“Two long running, Obama era investigations of two very popular Republican Congressman were brought to a well-publicized charge, just ahead of the Mid-Terms, by the Jeff Sessions Justice Department,” Trump tweeted. “Two easy wins now in doubt because there is not enough time. Good job Jeff.”
Two long running, Obama era, investigations of two very popular Republican Congressmen were brought to a well publicized charge, just ahead of the Mid-Terms, by the Jeff Sessions Justice Department. Two easy wins now in doubt because there is not enough time. Good job Jeff……
— Donald J. Trump (@realDonaldTrump) September 3, 2018
Said Halpern: “So am I worried about it? Yeah! The president of the United States is tweeting about my case!”
He’s happy to report that his fears were unfounded.
“You can also say that I hope the attorney general is finding his moral rudder,” he said. “Hopefully this guy can right the ship right before the election, but I’m not holding my breath.”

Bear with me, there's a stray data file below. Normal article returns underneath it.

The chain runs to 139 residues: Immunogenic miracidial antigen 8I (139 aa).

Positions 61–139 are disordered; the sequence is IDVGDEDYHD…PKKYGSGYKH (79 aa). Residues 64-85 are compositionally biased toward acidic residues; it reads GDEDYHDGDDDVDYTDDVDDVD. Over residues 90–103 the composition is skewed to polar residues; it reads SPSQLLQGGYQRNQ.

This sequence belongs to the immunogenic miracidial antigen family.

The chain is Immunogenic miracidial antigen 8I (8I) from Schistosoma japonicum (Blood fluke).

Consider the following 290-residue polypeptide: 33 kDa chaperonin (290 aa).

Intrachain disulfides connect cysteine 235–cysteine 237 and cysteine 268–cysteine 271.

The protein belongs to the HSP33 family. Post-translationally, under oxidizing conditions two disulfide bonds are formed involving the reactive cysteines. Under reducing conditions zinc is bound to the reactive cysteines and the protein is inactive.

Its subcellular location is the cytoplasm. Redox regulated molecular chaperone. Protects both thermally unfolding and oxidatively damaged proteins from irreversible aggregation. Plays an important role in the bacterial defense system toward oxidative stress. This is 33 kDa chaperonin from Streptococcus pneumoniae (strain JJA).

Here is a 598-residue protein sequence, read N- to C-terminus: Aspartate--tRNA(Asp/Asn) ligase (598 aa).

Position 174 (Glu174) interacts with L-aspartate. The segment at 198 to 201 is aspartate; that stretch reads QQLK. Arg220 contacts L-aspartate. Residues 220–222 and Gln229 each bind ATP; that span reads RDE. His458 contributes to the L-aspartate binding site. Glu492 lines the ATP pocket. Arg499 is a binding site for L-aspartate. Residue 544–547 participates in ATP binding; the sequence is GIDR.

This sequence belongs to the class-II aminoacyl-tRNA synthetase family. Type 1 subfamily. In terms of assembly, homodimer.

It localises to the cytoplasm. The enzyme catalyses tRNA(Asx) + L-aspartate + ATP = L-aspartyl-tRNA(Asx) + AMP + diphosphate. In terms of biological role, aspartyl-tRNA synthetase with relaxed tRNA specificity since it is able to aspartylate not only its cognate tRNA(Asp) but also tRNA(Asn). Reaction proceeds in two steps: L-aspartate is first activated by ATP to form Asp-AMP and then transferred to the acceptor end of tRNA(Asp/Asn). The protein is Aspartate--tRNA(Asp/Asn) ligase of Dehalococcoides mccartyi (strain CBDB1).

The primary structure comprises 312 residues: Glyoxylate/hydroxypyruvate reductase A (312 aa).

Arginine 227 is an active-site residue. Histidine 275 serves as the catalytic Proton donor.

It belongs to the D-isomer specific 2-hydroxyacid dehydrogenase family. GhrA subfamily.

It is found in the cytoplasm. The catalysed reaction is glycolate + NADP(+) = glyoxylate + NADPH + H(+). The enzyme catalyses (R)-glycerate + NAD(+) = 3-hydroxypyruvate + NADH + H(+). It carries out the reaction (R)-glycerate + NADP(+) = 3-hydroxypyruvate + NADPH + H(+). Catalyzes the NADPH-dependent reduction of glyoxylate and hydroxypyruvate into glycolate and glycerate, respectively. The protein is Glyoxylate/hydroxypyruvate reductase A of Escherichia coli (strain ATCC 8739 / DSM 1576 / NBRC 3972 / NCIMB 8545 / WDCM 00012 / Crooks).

In his career, Halpern said that only once did he feel political influence from Washington. (He volunteered no details but said: “Fortunately, that story has a good ending.”)
Halpern notes that with high-profile cases, Washington looks over one’s shoulder — “like your mother when you were 13-year-old kid. And like every 13-year-old kid, you don’t like it.” But he called such oversight appropriate.
In April 2016, when he first started thinking about a Hunter probe (after reading a Morgan Cook story in the U-T), he said he consulted with the Public Integrity Section of the Justice Department.
“I know for a fact this went right up to the office of the deputy attorney general at a minimum,” he said.
An irony of Halpern’s career is that he even became a federal prosecutor.